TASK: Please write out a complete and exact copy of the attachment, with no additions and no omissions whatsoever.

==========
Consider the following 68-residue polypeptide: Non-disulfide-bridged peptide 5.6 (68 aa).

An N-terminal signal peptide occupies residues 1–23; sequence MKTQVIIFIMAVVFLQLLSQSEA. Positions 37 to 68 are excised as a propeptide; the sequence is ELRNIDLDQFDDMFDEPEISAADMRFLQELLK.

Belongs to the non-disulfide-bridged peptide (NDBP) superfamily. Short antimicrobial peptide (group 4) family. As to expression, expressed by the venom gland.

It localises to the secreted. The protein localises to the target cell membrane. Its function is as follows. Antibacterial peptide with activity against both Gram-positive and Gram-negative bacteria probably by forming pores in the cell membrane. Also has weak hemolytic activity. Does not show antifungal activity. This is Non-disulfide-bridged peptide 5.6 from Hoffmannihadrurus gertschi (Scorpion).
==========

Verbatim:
Consider the following 68-residue polypeptide: Non-disulfide-bridged peptide 5.6 (68 aa).

An N-terminal signal peptide occupies residues 1–23; sequence MKTQVIIFIMAVVFLQLLSQSEA. Positions 37 to 68 are excised as a propeptide; the sequence is ELRNIDLDQFDDMFDEPEISAADMRFLQELLK.

Belongs to the non-disulfide-bridged peptide (NDBP) superfamily. Short antimicrobial peptide (group 4) family. As to expression, expressed by the venom gland.

It localises to the secreted. The protein localises to the target cell membrane. Its function is as follows. Antibacterial peptide with activity against both Gram-positive and Gram-negative bacteria probably by forming pores in the cell membrane. Also has weak hemolytic activity. Does not show antifungal activity. This is Non-disulfide-bridged peptide 5.6 from Hoffmannihadrurus gertschi (Scorpion).